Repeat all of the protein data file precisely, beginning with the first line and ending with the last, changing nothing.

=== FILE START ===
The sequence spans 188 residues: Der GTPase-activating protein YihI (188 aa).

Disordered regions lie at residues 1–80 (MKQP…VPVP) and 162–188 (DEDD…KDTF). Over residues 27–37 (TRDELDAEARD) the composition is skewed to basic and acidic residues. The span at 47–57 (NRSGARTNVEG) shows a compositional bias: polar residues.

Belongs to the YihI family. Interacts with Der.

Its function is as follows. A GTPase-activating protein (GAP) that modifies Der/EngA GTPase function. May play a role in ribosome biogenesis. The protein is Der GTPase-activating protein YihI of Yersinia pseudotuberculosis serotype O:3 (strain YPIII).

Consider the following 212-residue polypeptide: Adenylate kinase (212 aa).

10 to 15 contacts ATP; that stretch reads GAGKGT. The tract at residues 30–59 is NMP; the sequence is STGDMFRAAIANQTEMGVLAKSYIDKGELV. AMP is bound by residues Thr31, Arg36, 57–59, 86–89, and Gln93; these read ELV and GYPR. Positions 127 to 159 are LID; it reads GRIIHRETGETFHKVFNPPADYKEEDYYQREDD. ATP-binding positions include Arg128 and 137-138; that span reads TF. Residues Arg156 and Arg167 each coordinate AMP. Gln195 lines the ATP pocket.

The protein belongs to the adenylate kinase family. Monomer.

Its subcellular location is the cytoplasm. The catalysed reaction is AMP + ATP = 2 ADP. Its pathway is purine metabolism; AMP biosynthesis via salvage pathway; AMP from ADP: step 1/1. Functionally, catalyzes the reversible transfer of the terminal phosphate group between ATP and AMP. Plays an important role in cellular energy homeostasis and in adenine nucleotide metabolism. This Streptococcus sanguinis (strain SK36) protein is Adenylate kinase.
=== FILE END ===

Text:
The sequence spans 188 residues: Der GTPase-activating protein YihI (188 aa).

Disordered regions lie at residues 1–80 (MKQP…VPVP) and 162–188 (DEDD…KDTF). Over residues 27–37 (TRDELDAEARD) the composition is skewed to basic and acidic residues. The span at 47–57 (NRSGARTNVEG) shows a compositional bias: polar residues.

Belongs to the YihI family. Interacts with Der.

Its function is as follows. A GTPase-activating protein (GAP) that modifies Der/EngA GTPase function. May play a role in ribosome biogenesis. The protein is Der GTPase-activating protein YihI of Yersinia pseudotuberculosis serotype O:3 (strain YPIII).

Consider the following 212-residue polypeptide: Adenylate kinase (212 aa).

10 to 15 contacts ATP; that stretch reads GAGKGT. The tract at residues 30–59 is NMP; the sequence is STGDMFRAAIANQTEMGVLAKSYIDKGELV. AMP is bound by residues Thr31, Arg36, 57–59, 86–89, and Gln93; these read ELV and GYPR. Positions 127 to 159 are LID; it reads GRIIHRETGETFHKVFNPPADYKEEDYYQREDD. ATP-binding positions include Arg128 and 137-138; that span reads TF. Residues Arg156 and Arg167 each coordinate AMP. Gln195 lines the ATP pocket.

The protein belongs to the adenylate kinase family. Monomer.

Its subcellular location is the cytoplasm. The catalysed reaction is AMP + ATP = 2 ADP. Its pathway is purine metabolism; AMP biosynthesis via salvage pathway; AMP from ADP: step 1/1. Functionally, catalyzes the reversible transfer of the terminal phosphate group between ATP and AMP. Plays an important role in cellular energy homeostasis and in adenine nucleotide metabolism. This Streptococcus sanguinis (strain SK36) protein is Adenylate kinase.